Why is downtown Toronto the new focus for COVID-19? Lack of evidence, ‘private and social gatherings’ between potential drivers

As the Omicron variant takes hold in Toronto, the very pattern of infections in the city has changed, and the hotspot for positive cases is now concentrated in the dense city center.

While in previous waves, the virus swept through the northwest corner of Toronto, and just a few weeks ago, hot spots began to appear in new areas like Old East York and Mimico, now the worst-hit part of the city has become the oceanfront neighborhood. with an infection rate of 625 cases per 100,000 inhabitants during the last three weeks, excluding cases in nursing homes and long-term care.

Other nearby areas, such as Trinity-Bellwoods and Niagara, have experienced similarly high rates.

The precise reason for the concentration in the city center is unclear, and epidemiologists suggest theories about the uneven access of evidence to the impacts of post-infection immunity; while Toronto Public Health and Toronto Board of Health Chairman Joe Cressy point to social gatherings as a possible driver for the increase.

“The same trend that we saw at the beginning of the second wave is what we are seeing right now. Transmission is largely driven through meetings, as opposed to during blackout periods, when it is primarily done through work, ”Cressy said.

“The downtown communities are the youngest neighborhoods in the city and we have a lot of young people who are gathering.”

While Toronto Public Health says the exact reasons for neighborhood rate fluctuations may not always be discernible, listing influencing factors, such as school outbreaks, in an email to the Star, He said he saw gatherings during the Christmas season as a factor in the increase in cases, and also noted a shift from transmission in the workplace to contact in more “private and social gatherings.”

The agency did not specify any age cohorts, while suggesting other “possible explanations,” such as neighborhoods that have a higher concentration of children who were only recently eligible for vaccines, or the increased transmissibility of the new Omicron variant. .

Isaac Bogoch, an infectious disease expert at the University of Toronto, said he couldn’t say for sure why cases were concentrating in the city center in the past three weeks.

“Obviously, there are theories here,” he said, while cautioning that any suggestion came with a “huge grain of salt.” One of those theories, he said, was that with increasing demand, access to the PCR tests necessary to officially register a positive case could be uneven across the city.

He and fellow epidemiologist Susan Bondy also suggested that there may be higher rates of immunity in previously devastated communities, from those who contracted and recovered from COVID-19, as well as vaccination efforts targeting the worst affected neighborhoods.

Throughout the fourth wave, city ​​data shows that the percentage of cases from 18-29 year olds overall (23.8 percent, as of Tuesday) has been similar to the second and third waves, and higher than the first wave.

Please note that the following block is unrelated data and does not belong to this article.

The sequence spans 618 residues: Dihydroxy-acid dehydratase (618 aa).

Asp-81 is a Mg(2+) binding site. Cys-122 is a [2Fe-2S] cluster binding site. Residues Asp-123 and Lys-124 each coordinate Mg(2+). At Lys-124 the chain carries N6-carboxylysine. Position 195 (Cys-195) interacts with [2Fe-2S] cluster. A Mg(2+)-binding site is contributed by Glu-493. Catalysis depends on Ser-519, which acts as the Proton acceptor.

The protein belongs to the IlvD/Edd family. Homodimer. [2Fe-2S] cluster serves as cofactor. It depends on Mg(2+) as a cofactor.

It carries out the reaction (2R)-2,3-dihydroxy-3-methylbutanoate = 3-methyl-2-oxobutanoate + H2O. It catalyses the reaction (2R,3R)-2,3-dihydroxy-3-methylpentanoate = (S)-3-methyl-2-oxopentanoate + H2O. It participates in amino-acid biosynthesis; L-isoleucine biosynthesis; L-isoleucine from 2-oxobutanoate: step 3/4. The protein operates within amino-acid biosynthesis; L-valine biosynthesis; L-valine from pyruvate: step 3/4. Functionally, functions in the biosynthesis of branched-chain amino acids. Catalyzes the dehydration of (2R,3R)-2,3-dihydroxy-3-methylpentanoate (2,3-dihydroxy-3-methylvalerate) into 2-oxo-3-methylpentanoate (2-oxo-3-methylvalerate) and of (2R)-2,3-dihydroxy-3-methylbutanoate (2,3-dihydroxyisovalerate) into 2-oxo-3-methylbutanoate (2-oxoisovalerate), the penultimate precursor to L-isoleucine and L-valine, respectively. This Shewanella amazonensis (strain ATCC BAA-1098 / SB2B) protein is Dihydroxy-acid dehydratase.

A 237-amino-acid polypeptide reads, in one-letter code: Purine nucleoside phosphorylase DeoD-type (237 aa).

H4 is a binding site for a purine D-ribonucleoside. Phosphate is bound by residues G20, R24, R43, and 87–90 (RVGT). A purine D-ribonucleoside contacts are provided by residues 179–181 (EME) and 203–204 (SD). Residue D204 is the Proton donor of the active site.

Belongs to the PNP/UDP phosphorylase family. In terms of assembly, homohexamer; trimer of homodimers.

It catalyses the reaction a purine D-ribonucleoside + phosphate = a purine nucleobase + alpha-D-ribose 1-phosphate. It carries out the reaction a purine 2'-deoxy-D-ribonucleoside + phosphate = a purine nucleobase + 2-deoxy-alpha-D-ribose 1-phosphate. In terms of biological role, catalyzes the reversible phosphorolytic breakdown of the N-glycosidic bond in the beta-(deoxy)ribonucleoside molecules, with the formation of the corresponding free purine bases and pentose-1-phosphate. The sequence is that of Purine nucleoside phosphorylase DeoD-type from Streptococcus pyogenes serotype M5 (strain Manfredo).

That age cohort has seen the sharpest increase in its rate lately, from 17.8 percent the week of November 28 to 21.8 percent the week of December 5.

But Andrew Boozary, executive director of social medicine at University Health Network, cautions against “shaming and blaming” certain populations when their cases rise.

“I don’t think we can have the knee-jerk reflex to say, ‘This is about young people coming out downtown.’ There may be elements of that. But we allow nightclubs to be open, ”he said, suggesting that younger people can also work front-line jobs or live in tighter homes. (A few days ago, the province introduced new restrictions that force bars and restaurants to close their doors at 11 p.m. and lowered their capacity limits.)

Across Ontario, the most recent data shows a record number of outbreaks in recreational facilities such as bars, nightclubs, venues and gyms. In Toronto, customers who visited establishments such as Cineplex on Yonge-Dundas Square, Bar Raval and Lopan Bar on College Street, and the History concert hall on Queen Street East during specific hours you have been asked to control themselves for symptoms.

As the cases have recovered again, some establishments in the center have made the decision to temporarily close their doors during the holidays. The Calii Love restaurant has recently halted operations at two of its Toronto stores due to positive cases among staff.

In analyzing the spread, Boozary, like Bogoch, questioned the role of test access. If someone couldn’t get tested, or was only able to access a quick test that didn’t register on the larger cast counts, he said it was more difficult to paint a complete picture of where the virus was spreading.

Still, for some inner-city youth, the increase in cases has been palpable.

Kyle Noble, 28, says he now feels like playing “Russian roulette” to avoid infection, as more and more people he meets at the center have tested positive.

You were recently notified about a possible exposure at your gym. When his throat began to scratch, he immediately searched for proof.

After spending hours scouring pharmacies and testing centers, Noble found an appointment on the other side of town, which is scheduled for Wednesday. The experience made him wonder how many cases in the city center can still go unnoticed.

“It makes me lose a lot of faith in how far we’ve come,” he said.


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